Thursday 17 January 2019

Three Billboards protest for gun control after Florida school shooting

The protest aimed to put pressure on Florida’s Republican senator after 17 were murdered in a high school shooting.

The protest in Miami (Jesus Aranguren/Avaaz)
The protest in Miami (Jesus Aranguren/Avaaz)

By Sam Blewett, Press Association Los Angeles Correspondent

Campaigners took inspiration from Three Billboards Outside Ebbing, Missouri to call for gun control in the wake of a school shooting that killed 17.

The placards were driven around Miami on Friday to put pressure on its Republican senator after the high school massacre this week in Florida.

The signs – reading “Slaughtered in school”, “And still no gun control?”, “How come, Marco Rubio?” – echoed the Oscar-nominated film where a mother challenges authorities over justice for her daughter who was raped and murdered.

The protest was organised by activist group Avaaz, which highlighted the campaign donations Mr Rubio has accepted from gun advocates the National Rifle Association (NRA).

Emma Ruby-Sachs, Avaaz’s deputy director, said: “The senator has taken fire across the country for his toothless response to the shooting, calling it ‘inexplicable’. We call that inexcusable.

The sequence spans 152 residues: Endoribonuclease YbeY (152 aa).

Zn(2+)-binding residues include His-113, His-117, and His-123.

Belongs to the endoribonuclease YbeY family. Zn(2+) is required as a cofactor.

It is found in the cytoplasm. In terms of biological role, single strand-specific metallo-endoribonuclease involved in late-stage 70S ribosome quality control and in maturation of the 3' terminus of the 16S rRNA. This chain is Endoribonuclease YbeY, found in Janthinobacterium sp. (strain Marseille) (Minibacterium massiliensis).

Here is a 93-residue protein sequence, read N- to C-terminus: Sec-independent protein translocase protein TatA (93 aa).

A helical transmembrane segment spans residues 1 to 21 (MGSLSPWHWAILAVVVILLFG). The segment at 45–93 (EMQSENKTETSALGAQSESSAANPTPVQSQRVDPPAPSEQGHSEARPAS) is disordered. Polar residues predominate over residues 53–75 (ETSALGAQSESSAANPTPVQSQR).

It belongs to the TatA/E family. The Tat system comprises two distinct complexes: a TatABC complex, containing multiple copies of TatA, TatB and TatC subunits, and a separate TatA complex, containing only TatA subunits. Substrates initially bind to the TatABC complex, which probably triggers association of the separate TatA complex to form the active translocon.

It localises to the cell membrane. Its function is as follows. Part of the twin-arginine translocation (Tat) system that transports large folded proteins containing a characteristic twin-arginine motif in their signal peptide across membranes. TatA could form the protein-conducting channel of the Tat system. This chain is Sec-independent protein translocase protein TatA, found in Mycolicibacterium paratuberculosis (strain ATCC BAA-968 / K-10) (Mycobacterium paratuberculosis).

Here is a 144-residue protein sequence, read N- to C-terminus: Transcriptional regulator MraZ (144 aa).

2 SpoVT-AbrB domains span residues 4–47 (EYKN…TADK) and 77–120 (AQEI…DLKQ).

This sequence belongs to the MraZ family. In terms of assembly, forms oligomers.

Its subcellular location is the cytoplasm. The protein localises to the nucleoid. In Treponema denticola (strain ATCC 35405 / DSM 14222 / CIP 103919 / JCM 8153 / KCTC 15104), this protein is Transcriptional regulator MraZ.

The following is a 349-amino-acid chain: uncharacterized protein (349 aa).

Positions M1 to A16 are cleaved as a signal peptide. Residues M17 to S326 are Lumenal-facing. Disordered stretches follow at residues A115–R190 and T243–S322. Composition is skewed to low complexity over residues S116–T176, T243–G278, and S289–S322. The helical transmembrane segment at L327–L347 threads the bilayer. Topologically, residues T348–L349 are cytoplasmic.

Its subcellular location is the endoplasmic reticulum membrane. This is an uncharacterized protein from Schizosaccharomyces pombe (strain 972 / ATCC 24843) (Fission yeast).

“Florida has notoriously lax gun laws and Rubio, who is supported by the NRA, has never attempted to reform them.

“There have been 334 mass shootings in last 12 months, and yet no new federal gun laws since 1994.”

A similar protest was held in London the day before over the Grenfell Tower fire

The protest followed a similar one in London on Thursday which highlighted the “lack of progress” made since the Grenfell Tower fire that killed 71 people in June.

Meanwhile, Mr Rubio criticised the FBI after it admitted failing to investigate a tip-off last month that the shooting suspect, 19-year-old Nikolas Cruz, had a “desire to kill” and had access to guns.

The teenager has been charged with killing 17 people in the shooting spree at Marjory Stoneman Douglas High School in Parkland on Wednesday.

Nikolas Cruz, left, appearing in court

Peers described Cruz as a troubled individual and said there had been warning signs, while police have not offered a motive but said he was previously expelled from the school.

Reports, citing law enforcement officials, said Cruz legally purchased the the assault rifle in Florida in February last year having passed a background check.

The massacre has once again sparked a debate over availability of firearms in the US, with the country already having seen eight school shootings that have caused death or injury this year.

Press Association

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